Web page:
I have previously noted the West’s tendency to project its perception of need on the poor — an inclination many Christians have come to share.
The most obvious problem is that not everyone prefers SUVs, organic tomatoes and modern plumbing in the same order as your run-of-the-mill suburban soccer mom. But the deeper issue is that such an approach elevates material needs and temporary handouts above spiritual vacancy and the ever-necessary whole-life transformation through Christ.
What the poor, broken, hurting, and abandoned really need is discipleship, not some mechanistic plan that tries to leverage Hipster Jimmy’s quest for a unique coffee tumbler into a noble, planet-healing event. Such schemes are mere “spiritual frosting,” as Steve Saint calls them: surface-level gloss that does little to nothing for the kingdom.
Many such errors are due to lapses in our thinking, which is why we often like to lob the reminder that “good” intentions (quotes intended) don’t automatically translate to proper thinking or productive action. (I apply this critique routinely.)
Yet at an even deeper level, we must be mindful that we are called to press further, beyond our God-given capacity for earthly wisdom, knowledge, and prudence. This does not, however, mean that we should return to Hipster Jimmy’s blind consumeristic emotionalism and draw from it where it makes us feel warm and tingly. It means we need to consult with the Divine himself.
Beware when you want to “confer with flesh and blood” or even your own thoughts, insights, or understandings— anything that is not based on your personal relationship with God. These are all things that compete with and hinder obedience to God.
In the end, no matter how promising our earthly schemes for sacrifice may seem on paper, or how effective they may appear in application, we need to ask ourselves who/what we are truly sacrificing for. Our efforts may indeed seem “promising” and/or “effective,” but according to whom?
The answer, as Samuel made clear to Saul, is that our actions must always be in sync with God’s will, but as obvious as this may seem, and as prevalent as many Christians think it to be in their own world outlooks, we often think this imposes far fewer demands than it really does.
When pressed on the spiritual legitimacy of our actions, we react by pointing to verses about loving our neighbors or taking in orphans or feeding the hungry (Jim Wallis, anyone?). Yet while each of these imperatives are important and necessary in the life of a Christian, they mustn’t be where we stop. Far too often we draw on the Bible’s generic calls to action while simultaneously rejecting the Helper he sent to assist us in doing the work. We think the message is his, but the method is ours.
But the Christian life is not about taking bumper-sticker slogans and applying them to our own petty schemes as we wish. It’s about transcending our debased reasoning and transforming our fallen circumstances by bowing in complete obedience to a Supreme Order.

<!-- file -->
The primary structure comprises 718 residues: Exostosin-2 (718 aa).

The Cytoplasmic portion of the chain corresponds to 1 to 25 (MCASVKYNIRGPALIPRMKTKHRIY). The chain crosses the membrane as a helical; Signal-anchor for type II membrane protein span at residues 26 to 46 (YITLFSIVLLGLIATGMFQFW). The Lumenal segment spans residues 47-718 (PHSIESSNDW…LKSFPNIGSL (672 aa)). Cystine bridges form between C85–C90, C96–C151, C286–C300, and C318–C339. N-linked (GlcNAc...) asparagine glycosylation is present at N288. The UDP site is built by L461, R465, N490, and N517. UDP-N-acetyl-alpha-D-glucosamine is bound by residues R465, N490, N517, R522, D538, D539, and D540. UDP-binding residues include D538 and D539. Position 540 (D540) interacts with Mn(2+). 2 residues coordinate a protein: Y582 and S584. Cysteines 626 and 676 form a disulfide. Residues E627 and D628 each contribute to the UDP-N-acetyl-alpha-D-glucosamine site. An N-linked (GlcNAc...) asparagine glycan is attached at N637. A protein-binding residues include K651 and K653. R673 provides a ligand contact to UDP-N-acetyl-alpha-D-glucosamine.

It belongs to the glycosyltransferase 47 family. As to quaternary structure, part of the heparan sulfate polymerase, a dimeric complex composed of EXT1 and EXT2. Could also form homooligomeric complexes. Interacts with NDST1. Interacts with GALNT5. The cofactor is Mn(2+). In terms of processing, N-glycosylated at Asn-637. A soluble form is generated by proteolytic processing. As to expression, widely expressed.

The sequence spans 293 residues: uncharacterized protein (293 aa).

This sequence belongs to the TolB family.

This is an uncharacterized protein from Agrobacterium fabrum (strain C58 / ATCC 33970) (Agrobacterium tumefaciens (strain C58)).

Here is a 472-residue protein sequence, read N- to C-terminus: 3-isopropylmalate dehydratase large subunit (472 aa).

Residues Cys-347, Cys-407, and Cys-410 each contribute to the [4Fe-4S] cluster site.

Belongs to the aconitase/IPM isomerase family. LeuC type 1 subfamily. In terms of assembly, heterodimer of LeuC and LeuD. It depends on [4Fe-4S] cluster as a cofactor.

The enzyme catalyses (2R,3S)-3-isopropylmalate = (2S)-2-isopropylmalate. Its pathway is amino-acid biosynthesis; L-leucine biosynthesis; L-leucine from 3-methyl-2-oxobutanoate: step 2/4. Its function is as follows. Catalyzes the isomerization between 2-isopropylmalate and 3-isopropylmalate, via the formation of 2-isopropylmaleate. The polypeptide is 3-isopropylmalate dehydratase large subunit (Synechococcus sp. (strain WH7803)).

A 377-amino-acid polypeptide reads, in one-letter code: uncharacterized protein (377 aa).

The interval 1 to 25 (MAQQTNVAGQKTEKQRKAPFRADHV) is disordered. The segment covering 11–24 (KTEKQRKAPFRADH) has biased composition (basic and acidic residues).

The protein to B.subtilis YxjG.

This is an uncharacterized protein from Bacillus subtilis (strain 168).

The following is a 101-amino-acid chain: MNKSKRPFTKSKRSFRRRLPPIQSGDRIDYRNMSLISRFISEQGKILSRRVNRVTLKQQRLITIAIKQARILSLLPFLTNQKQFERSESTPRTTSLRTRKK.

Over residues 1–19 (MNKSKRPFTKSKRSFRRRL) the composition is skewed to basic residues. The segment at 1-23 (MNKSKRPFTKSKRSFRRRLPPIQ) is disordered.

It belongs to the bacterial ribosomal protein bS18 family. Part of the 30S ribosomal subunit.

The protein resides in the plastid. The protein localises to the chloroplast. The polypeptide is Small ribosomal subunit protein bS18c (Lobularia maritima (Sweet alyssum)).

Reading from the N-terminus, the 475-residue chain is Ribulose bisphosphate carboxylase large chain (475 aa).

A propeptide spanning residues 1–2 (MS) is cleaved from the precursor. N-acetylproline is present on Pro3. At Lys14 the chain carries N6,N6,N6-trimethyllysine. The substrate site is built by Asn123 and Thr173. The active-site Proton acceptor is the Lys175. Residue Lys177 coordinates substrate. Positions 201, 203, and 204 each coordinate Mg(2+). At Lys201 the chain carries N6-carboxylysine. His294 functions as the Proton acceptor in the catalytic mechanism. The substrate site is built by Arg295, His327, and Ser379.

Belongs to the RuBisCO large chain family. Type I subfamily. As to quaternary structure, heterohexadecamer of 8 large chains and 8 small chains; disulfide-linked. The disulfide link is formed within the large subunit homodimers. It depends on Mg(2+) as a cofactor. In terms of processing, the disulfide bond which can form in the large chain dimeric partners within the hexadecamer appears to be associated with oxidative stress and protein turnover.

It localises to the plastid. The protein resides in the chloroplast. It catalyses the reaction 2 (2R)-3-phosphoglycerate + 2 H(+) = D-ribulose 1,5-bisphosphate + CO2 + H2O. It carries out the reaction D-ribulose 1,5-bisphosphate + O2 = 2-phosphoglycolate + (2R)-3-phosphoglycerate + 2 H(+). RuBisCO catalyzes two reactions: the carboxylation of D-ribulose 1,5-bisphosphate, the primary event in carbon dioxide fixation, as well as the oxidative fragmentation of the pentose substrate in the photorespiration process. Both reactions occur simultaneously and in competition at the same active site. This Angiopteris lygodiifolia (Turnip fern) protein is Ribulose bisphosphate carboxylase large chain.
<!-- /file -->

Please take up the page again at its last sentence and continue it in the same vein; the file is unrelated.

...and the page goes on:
Using Abraham’s shocking willingness to sacrifice his own son, Chambers reminds us that the choice is not ours to make:
Always guard against self-chosen service for God. Self-sacrifice may be a disease that impairs your service. If God has made your cup sweet, drink it with grace; or even if He has made it bitter, drink it in communion with Him. If the providential will of God means a hard and difficult time for you, go through it. But never decide the place of your own martyrdom, as if to say, “I will only go to there, but no farther.”
In other words, if you are sacrificing for others because it makes you feel good, or even because it makes you feel bad (you know who you are, non-showering Clean Water Activism Month participants), you are most simply missing the point. It’s not about you. It’s about God. And if you care anything about them, you’ll get the order straight.
This is the real radical. This is the obedience-centered, sacrificial life that yields real results in this life and the next, requiring all the risk and struggle and faith in the world. This is the life that lives for something more than the awareness bracelet of the week or the inflated coffee bean price of our preference. This is the life that listens up and follows the Holy Spirit whether we like his direction or not.
As Chambers concludes:
God chose the test for Abraham, and Abraham neither delayed nor protested, but steadily obeyed. If you are not living in touch with God, it is easy to blame Him or pass judgment on Him. You must go through the trial before you have any right to pronounce a verdict, because by going through the trial you learn to know God better. God is working in us to reach His highest goals until His purpose and our purpose become one.
We should stop bragging about our personal plans for the poor and listen to God, for without his guidance and blessing, “personal” is all they’ll ever be.